Mondelez International, Inc.
Mondelez International, Inc. will invest $24 million to expand manufacturing to Turkey. With a new plant in Turkey, the production capacity will increase 20%. In addition to the expansion plans, the supply-chain reinvention plan will include Lean Six Sigma plans to improve driving productivity.
Earlier this month, Mondelez International opened a new $30 million state-of-the-art chocolate production line here to capitalize on growing demand in its European confectionery business. The plant in Skarbimierz, Poland has been operating for over 20 years and is the first Polish plant to implement Lean Six Sigma to “develop team capabilities and drive a high-performing culture.”
Complying is resource-intensive, so Nestle set out to consolidate its way of managing its standards and all management practices. A new program called Nestle Continuous Excellence (NCE) is being implemented across all plants. It’s a management system that consolidates the principles of Lean Manufacturing, Total Productive Management, Six Sigma, 5S and other methods familiar to followers of the Toyota Production System and other quality and productivity disciplines.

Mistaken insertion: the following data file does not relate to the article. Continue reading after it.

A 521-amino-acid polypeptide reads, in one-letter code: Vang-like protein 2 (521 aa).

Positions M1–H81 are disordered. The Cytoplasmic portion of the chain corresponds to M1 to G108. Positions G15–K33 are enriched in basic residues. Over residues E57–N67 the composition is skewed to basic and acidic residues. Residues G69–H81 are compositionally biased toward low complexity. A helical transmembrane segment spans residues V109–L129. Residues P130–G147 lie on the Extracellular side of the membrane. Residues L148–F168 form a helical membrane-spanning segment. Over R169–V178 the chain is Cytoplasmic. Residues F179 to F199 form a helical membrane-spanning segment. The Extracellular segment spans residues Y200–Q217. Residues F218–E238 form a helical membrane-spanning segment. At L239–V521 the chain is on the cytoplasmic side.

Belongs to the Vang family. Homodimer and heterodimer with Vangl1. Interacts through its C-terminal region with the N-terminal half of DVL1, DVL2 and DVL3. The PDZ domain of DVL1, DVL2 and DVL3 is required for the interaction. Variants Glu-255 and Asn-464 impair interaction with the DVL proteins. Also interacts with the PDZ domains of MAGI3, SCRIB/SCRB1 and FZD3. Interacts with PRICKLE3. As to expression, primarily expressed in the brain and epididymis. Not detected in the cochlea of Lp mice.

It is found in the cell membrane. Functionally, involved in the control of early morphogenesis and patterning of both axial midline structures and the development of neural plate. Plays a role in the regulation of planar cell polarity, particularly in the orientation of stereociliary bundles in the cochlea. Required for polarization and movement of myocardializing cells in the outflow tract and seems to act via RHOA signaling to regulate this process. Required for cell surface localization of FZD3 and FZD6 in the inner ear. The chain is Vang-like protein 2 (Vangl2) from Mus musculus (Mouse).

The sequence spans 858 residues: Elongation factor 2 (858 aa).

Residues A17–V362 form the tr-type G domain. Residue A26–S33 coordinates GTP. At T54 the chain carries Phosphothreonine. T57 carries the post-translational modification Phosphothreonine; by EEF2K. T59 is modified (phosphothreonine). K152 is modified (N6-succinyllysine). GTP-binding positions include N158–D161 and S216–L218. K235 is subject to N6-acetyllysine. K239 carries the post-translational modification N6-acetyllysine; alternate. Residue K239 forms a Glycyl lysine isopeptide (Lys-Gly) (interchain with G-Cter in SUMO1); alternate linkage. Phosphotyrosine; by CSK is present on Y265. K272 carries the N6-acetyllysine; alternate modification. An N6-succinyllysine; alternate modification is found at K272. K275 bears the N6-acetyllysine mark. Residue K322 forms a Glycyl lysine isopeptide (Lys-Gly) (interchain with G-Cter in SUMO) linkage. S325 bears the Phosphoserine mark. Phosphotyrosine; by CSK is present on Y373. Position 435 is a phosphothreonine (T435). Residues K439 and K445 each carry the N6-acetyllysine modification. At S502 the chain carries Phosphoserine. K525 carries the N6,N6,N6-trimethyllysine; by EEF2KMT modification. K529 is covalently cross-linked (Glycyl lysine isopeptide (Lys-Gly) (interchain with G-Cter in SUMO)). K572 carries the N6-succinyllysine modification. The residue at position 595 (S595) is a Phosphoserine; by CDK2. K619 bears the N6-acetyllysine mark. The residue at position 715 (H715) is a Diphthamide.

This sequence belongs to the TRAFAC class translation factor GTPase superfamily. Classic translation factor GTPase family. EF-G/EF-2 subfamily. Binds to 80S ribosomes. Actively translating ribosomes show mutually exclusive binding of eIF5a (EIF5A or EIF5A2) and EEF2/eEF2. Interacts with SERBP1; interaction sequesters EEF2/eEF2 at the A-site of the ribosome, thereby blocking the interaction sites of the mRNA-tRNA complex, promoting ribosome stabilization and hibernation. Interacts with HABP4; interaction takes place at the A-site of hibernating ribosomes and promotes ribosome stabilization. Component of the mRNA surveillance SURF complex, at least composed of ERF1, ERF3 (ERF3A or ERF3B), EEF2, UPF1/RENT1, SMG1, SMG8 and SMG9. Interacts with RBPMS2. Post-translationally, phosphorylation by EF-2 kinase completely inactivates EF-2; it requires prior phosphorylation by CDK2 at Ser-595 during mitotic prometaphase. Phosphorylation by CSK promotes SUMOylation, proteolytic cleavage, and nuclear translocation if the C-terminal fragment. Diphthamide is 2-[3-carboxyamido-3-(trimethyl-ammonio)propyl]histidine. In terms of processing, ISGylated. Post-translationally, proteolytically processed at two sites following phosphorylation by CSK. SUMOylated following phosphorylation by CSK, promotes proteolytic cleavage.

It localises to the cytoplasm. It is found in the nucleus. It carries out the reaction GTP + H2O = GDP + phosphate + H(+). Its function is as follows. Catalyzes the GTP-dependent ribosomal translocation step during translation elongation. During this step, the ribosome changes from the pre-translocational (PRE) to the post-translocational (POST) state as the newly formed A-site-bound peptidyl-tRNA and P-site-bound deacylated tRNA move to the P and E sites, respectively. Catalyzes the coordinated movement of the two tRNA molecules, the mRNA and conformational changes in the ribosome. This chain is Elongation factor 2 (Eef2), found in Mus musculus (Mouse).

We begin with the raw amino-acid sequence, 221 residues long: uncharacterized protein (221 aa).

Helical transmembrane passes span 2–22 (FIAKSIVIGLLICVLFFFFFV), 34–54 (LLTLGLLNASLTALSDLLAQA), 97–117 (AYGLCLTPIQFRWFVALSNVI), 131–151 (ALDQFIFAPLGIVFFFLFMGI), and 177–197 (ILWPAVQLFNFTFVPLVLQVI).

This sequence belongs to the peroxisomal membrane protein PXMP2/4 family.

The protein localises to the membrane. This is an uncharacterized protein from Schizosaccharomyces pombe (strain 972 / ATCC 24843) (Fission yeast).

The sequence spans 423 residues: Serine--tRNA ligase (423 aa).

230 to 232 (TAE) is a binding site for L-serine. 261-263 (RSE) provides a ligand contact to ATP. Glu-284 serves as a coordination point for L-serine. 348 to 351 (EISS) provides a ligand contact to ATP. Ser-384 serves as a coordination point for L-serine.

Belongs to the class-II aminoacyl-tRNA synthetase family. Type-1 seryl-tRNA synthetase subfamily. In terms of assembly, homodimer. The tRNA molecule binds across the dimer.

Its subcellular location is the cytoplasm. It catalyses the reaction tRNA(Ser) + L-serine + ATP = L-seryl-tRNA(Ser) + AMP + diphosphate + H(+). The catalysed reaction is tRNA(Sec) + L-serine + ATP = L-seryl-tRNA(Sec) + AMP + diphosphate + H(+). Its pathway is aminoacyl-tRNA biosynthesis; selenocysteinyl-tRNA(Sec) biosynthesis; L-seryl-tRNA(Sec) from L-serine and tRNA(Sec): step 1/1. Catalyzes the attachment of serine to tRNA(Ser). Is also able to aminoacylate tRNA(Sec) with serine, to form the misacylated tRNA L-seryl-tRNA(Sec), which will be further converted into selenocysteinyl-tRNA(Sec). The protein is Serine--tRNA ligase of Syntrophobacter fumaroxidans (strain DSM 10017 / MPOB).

Pal’s Sudden Service
Pal’s Sudden Service was a Tennessee-based, burgers-and-fries, drive-thru-only fast-food chain, founded in 1956. The chain grew to 26 locations and had one focus: the customer. Founder Pal Barger and CEO Thom Crosby were said to be obsessed with using Lean techniques to eliminate waste, reduce human error, and simplify processes. During peak hours, cars and trucks pulled away from Pal’s, bag in hand, every 14 seconds. The success came from efficient design, simple menu offerings, and the nonexistence of electronics.
Red Fire Farms
For the past 27 years, Red Fire Farm owner Ryan Voiland has tried everything to keep his 200 acre farm alive and well. When large cooperate growers began to put pressure on produce prices, Voiland turned to lean farming to help keep his business afloat. While implementing lean principles, Voiland was able to remove muda – excess waste – and improve turnaround time.